Welcome to the article where you will be learning about an important artist of the last century: Paul Klee. I hope you enjoy the reading and learn a lot of Paul Klee facts. So, let’s start with his background.
Who is Paul Klee?
Born in 1879, Paul Klee was an artist with an individual style influenced by Cubism, Surrealism, and Expressionism. He started as a draftsman (who makes detailed drawings) and then did a profound study on color theory. Paul Klee Notebooks, a two-volume compilation of his lectures at Bauhaus schools, are extremely important for modern art and have been compared to A Treatise on Painting, by Leonardo Da Vinci. He died at 60, in 1940.
Interesting Facts about Paul Klee
1. He was a good musician.
Paul Klee was the son of Hans Wilhelm Klee, a German music teacher, and of Ida Marie Klee, a Swiss singer. His father studied piano, organ, violin, and voice at the Stuttgart Conservatory.
Following the path of his parents, he started to study violin at 7, and by 11, he was so talented that he was invited to play at the Bern Music Association as an extraordinary member. However, he was not interested in modern music, so he started to lean towards visual arts when he was a teenager.
2. Although Paul Klee did a profound study about the color theory, he wasn’t really good with color at first.
While he was at school, he showed skill with lines, and he used to prefer drawing caricatures. When he was 16, he painted “My Room” with pen and black ink.
In 1898, he started his studies at the Academy of Fine Arts, in Munich. There, he demonstrated his extraordinary skills at drawing but struggled with color. After a few years, he started to experiment with colors when he graduated and traveled to Italy and Paris.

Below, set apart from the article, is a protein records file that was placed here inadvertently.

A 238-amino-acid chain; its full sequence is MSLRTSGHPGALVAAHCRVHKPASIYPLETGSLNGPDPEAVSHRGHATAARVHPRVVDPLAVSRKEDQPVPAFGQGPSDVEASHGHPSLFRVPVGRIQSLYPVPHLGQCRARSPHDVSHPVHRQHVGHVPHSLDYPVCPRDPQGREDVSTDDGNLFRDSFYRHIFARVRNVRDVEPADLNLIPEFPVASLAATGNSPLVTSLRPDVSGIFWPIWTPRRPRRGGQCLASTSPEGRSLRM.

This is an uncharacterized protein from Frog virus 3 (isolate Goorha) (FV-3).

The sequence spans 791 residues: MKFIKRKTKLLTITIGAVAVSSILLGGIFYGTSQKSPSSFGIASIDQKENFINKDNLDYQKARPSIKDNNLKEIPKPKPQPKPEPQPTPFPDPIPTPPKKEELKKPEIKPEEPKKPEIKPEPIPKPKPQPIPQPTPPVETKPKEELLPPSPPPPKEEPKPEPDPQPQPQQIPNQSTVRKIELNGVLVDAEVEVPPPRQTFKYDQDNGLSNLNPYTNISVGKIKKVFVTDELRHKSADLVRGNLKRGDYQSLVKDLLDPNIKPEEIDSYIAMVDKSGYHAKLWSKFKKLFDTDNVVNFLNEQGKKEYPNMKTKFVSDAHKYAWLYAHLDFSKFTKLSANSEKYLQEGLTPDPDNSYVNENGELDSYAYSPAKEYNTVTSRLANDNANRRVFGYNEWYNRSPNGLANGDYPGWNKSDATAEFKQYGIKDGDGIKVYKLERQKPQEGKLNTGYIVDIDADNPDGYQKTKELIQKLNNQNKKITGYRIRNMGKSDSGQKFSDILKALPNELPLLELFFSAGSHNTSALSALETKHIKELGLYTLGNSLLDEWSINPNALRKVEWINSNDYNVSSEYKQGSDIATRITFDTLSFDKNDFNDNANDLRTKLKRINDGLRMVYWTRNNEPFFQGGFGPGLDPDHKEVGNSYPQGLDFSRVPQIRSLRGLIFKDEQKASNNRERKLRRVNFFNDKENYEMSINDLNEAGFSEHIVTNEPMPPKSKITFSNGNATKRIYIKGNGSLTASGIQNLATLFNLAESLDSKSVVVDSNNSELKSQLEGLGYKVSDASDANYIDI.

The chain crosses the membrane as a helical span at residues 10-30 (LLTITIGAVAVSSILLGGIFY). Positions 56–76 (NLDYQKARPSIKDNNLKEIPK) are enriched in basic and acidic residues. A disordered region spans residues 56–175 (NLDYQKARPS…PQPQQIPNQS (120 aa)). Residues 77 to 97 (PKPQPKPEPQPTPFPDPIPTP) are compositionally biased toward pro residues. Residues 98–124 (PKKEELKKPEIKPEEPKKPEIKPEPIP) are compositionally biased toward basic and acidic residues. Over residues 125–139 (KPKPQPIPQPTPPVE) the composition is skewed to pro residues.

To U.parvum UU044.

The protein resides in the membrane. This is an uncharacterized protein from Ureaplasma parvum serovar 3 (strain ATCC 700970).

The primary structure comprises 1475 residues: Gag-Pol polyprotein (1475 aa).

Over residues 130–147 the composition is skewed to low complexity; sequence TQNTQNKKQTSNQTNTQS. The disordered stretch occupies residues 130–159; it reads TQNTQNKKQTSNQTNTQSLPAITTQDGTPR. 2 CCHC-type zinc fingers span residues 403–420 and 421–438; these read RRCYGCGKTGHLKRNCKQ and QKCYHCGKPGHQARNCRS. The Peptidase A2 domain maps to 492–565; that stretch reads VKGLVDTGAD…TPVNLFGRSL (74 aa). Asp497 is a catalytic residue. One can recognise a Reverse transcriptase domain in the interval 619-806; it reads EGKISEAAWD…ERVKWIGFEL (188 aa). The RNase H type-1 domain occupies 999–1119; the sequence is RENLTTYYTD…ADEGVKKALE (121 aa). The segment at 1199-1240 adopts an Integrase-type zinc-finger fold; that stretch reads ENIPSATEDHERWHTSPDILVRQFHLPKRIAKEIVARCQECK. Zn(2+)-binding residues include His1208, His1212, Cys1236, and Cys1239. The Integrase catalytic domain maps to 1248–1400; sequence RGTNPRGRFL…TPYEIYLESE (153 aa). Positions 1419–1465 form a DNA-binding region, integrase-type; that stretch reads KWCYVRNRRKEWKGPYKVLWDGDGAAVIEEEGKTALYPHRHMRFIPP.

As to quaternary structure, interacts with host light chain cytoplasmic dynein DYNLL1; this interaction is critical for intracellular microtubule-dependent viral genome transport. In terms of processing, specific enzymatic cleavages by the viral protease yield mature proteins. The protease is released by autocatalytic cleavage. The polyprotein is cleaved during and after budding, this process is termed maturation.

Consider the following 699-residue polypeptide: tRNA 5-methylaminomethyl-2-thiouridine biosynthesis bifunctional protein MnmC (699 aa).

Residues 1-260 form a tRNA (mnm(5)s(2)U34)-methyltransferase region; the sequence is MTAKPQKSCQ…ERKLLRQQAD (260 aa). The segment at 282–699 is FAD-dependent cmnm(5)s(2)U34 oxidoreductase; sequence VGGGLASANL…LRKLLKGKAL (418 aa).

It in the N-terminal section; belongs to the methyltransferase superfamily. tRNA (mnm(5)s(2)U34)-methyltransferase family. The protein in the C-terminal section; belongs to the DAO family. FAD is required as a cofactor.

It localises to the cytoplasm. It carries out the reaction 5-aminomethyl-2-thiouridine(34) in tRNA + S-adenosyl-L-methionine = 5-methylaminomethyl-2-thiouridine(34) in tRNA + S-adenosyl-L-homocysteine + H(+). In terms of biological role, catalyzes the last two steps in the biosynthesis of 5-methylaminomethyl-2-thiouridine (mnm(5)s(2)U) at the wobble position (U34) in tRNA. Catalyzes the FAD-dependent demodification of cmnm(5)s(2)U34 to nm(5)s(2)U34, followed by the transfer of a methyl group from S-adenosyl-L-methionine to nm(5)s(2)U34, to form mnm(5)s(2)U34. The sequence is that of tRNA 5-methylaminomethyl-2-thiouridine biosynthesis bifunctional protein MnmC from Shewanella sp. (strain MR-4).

3. He was born in Switzerland, but he didn’t have the Swiss citizenship.
Paul Klee was born in Münchenbuchsee, Switzerland. However, according to Swiss law, citizenship was determined along paternal lines, so he inherited the German citizenship from his father. Klee grew up in Berne and went there often. In 1933, he applied for Swiss permanent residency permit because he decided to move there permanently. The permit was issued in 1936, but then he had to wait two years for naturalization. He applied for citizenship in 1939. Funny fact about Paul Klee is that the authorities gave him the citizenship too late, in July 1940, a month after his death.
4. He was part of two artists’ groups.
The Blaue Reiter was a group of artists linked to Expressionism, founded by Wassily Kandinsky and Franz Marc. After meeting them, Klee became part of the editorial team of the almanac Der Blaue Reiter. He wasn’t an official member of the group, but his participation as an independent member was important. As a member, he participated in an exhibition with 17 graphic works and helped with the publication of the almanac.
He was also part of Die Blaue Vier (The Blue Four). This group was founded by him and three other members in 1923.
5. Because he was a German citizen, he served in the First World War.
Paul Klee served in the military but never fought in the frontline. At first, he was a soldier behind the front, but after a while, he was assigned to do manual work. And finally, he was a clerk in Gersthofen until the war finished. However, the death in battle of his friends August Macke and Franz Marc affected him. This trauma can be seen in the works he did during the war like the painting”Death for the Idea”.
6. Paul Klee taught at Bauhaus.
The Bauhaus was a German art school that was created with the idea of making a “total work of art”, which meant that all arts would be brought together. He was a professor there from 1921 to 1931. From 1931 to 1933, he taught at the Düsseldorf Academy. However, he was reported by the Nazis for making “degenerated art”, so he decided to go back to Switzerland.
7. He suffered from scleroderma.
During the last years of his life, he suffered from scleroderma, which is a group of autoimmune disease that affect the skin. In 1940, he was admitted to a hospital in Locarno, Switzerland, where he died.
8. He was a prolific artist.
Throughout his life, he finished more than 9,000 works. Just in 1933, he completed 500 pieces of art. In 1939, a year before he died, he finished 1,200. Although this shows that the pain from his disease was not an obstacle for him, his discomfort was shown in his pieces of work. This can be observed in Death and Fire (1940).
I do hope that you learned from this information about Paul Klee and facts about him. For more information about Paul Klee, visit historical people pages.